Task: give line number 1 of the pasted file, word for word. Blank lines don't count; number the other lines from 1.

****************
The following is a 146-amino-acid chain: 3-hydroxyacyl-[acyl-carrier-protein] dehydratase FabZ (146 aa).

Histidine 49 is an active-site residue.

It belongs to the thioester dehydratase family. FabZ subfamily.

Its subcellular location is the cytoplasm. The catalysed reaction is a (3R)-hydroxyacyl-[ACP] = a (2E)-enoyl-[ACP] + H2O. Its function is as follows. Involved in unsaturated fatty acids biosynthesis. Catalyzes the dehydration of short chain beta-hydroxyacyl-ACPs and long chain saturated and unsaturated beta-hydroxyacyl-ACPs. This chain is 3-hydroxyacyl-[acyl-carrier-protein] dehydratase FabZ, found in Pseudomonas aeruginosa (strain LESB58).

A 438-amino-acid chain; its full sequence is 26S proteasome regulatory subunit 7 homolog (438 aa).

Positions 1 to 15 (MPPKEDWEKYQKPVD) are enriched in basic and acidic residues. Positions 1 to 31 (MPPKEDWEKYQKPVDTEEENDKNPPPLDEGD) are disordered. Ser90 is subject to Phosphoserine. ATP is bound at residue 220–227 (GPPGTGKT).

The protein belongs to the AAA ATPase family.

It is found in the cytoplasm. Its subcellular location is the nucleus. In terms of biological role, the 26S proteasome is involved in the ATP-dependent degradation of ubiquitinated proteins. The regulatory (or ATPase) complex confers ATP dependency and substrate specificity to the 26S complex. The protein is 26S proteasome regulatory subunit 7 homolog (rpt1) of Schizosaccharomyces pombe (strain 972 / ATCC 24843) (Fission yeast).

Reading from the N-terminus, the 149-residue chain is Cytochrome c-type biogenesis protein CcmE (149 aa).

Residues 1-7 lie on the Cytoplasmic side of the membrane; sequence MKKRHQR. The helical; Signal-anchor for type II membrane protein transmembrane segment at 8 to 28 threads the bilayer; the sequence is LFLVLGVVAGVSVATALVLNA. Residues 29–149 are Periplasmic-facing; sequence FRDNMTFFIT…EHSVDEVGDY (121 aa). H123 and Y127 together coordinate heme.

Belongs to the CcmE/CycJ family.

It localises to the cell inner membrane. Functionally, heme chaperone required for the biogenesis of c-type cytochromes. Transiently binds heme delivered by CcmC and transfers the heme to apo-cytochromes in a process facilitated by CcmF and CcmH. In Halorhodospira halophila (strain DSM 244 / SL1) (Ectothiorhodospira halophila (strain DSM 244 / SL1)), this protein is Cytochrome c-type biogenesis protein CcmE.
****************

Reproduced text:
The following is a 146-amino-acid chain: 3-hydroxyacyl-[acyl-carrier-protein] dehydratase FabZ (146 aa).